Piezoelectrics, which can change mechanical stress to electricity and back again, are widely used in many fields, including computer hard drives, medical ultrasound, and sonar. Even so, understanding exactly they work is less widespread. A team of researchers at the National Institute of Standards and Technology (NIST), Gaithersburg, MD, in collaboration with Simon Fraser University, BC, Canada, believes they've learned why one of the main classes of these materials, known as relaxors, behaves in distinctly different ways from the rest and exhibits the largest piezoelectric effect.
They examined two of the most commonly used piezoelectric compounds—the ferroelectric PZT and the relaxor PMN—which look similar on a microscopic scale. Both are crystalline materials composed of cube-shaped unit cells containing one lead atom and three oxygen atoms. The essential difference is found at the centers of the cells. In PZT, these are randomly occupied by either one zirconium atom or one titanium atom, both having the same electric charge. But, in PMN, one finds either niobium or manganese with very different electric charges. The differently charged atoms produce strong electric fields that vary randomly from one unit cell to another in PMN and other relaxors, a situation absent in PZT.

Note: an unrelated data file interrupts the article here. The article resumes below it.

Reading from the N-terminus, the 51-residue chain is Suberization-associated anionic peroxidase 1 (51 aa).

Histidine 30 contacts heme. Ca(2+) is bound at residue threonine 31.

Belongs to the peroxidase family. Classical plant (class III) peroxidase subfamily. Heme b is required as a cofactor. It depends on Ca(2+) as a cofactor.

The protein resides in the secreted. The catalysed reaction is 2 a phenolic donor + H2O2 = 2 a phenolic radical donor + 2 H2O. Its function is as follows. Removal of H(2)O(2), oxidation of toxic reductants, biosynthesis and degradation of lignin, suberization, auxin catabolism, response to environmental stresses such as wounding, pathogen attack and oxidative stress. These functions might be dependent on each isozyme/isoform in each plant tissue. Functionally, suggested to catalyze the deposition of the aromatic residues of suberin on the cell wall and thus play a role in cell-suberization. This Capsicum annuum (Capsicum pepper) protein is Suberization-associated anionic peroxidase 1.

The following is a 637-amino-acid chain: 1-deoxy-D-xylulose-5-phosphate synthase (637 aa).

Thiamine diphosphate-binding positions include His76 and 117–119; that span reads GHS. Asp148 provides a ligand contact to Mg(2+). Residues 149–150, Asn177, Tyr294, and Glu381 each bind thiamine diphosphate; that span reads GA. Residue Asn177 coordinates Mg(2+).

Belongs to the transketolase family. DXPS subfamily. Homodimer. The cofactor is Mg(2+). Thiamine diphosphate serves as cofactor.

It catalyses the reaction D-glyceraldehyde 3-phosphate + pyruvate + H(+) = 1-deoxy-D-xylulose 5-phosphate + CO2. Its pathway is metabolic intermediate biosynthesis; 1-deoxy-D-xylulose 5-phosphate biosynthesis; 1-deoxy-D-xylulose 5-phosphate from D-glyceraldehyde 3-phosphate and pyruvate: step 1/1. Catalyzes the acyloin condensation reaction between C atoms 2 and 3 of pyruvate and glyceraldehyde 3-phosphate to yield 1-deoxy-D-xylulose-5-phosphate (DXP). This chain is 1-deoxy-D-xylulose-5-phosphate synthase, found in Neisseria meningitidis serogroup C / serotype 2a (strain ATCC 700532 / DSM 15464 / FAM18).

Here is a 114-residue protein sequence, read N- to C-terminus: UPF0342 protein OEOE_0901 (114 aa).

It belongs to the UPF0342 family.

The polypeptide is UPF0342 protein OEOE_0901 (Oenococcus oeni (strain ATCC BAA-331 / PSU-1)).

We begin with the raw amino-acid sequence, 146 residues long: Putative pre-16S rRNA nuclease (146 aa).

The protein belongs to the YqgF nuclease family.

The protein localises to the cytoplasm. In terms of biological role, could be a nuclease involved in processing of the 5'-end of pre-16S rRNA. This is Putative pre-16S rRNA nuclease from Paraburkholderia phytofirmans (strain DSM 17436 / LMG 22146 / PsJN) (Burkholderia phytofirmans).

Using neutron beams revealed new details about where the atoms in the unit cells were located. In PZT, the atoms sat more or less right where expected, but in the PMN, their locations deviated from expected positions. The neutron beams scattered off PMN crystals in a butterfly shape, which reveals the nanoscale structure that exists in PMN, but not in PZT.
They believe that this butterfly-shaped scattering might be a characteristic signature of relaxors. Additional tests the team performed showed that PMN-based relaxors are more than 100 percent more sensitive to mechanical stimulation compared to PZT, another first-time measurement.